In the social media world, livestreaming is all the rage. From Periscope to Meerkat, every industry is scrambling to make this technology their own with the hopes of furthering their business objectives at the same time. 

So what is the events industry to do? 

The knee-jerk answer may be simple: Broadcast your event itself. But you are most definitely not limited to that. 

In fact, with many speakers not allowing broadcast of their talks, you really do become limited as to what you can livestream. Plus, how much do you really want to give away for free?

Instead, think what can be done before the event. What questions do people have? What might stop them from registering? From there, you can likely create a plan for livestream apps that will drive registration for this year, rather than next year. 

Here are just a couple of places you can start:

“Ask Me Anything”

Yes, Reddit does a fantastic job of this, but there is something about seeing someone answer your questions through a video screen that creates a better connection. Celebrities are finding this as they host their own “Ask Me Anything” chats via the livestreaming apps. 

So how can you make that idea your own?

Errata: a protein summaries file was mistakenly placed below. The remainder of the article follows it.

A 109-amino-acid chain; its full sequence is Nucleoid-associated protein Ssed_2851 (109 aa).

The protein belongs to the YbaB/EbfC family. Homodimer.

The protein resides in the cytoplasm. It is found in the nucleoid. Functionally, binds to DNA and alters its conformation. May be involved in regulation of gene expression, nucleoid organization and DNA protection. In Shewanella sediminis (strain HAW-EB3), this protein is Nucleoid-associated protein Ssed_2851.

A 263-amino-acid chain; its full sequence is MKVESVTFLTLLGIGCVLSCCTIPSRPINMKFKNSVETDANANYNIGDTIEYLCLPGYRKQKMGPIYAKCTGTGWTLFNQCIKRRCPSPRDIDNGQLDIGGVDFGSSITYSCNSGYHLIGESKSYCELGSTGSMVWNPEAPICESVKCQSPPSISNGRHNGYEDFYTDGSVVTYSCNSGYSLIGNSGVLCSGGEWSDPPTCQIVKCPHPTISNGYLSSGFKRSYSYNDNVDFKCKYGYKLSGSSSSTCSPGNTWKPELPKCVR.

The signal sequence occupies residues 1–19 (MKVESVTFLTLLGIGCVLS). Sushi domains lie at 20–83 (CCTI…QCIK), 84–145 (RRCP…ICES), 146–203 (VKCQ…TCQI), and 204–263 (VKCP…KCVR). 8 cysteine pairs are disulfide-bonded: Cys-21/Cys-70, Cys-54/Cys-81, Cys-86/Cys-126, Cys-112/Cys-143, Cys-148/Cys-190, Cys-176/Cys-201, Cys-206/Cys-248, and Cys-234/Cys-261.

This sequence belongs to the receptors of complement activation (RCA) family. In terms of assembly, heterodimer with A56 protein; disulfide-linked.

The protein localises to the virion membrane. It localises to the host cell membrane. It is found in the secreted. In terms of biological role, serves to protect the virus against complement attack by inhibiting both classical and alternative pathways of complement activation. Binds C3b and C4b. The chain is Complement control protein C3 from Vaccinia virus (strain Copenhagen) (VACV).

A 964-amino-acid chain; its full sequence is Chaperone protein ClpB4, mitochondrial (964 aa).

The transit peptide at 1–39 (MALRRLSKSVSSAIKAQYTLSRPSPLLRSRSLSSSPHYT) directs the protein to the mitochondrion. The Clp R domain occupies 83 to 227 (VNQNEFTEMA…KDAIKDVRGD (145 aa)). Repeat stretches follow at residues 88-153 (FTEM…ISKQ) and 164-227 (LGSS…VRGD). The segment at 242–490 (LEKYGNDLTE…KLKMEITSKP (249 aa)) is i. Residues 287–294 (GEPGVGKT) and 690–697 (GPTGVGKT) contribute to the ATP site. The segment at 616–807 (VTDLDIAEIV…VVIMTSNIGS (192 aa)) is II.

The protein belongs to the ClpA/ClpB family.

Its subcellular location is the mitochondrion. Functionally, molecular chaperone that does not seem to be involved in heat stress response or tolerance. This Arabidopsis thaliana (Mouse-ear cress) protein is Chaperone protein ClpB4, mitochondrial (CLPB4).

Have a past attendee to answer questions about your conference. When it’s a past attendee rather than staff, your attendees will trust what is being said, rather than dismiss it as simple marketing. Plus they will have someone to look for at the conference. 

Invite your speakers to demonstrate their expertise. Just be sure to not give the conference away for free by creating a whole presentation for this. Make it off the cuff and let the viewers guide where the discussion goes. 

Show off the location

We all know location is everything. There is nothing that gets attendees quite as excited as a fun location that is full of things to do. So add to that by showing off that location in a livestream event. 

Make a unique location even cooler. In a city like Cincinnati, we have no shortage of unique locations that will make attendees’ mouths drop. Take, for example, the Hilton Netherland Plaza. The art deco details are stunning, and yes, such a historic building comes with a lot of stories. Have someone tell those stories on location via livestream. Your attendees will look for those little places of note when they are at the event itself and possibly even re-tell them. 

Show what there is to do off-hours. Whether it’s food or attractions or something in between, show the great places that they need to see while in your event’s host city. For example, we think a mural walking tour would make an excellent livestream event. Or perhaps a restaurant tour of all of the places to eat just steps from downtown hotels. 

One thing to remember: Save your videos from any livestreams you do. You can repurpose them, and share them on YouTube, Facebook and Twitter as another way to entice people to join you. 

What are you doing with the livestream apps?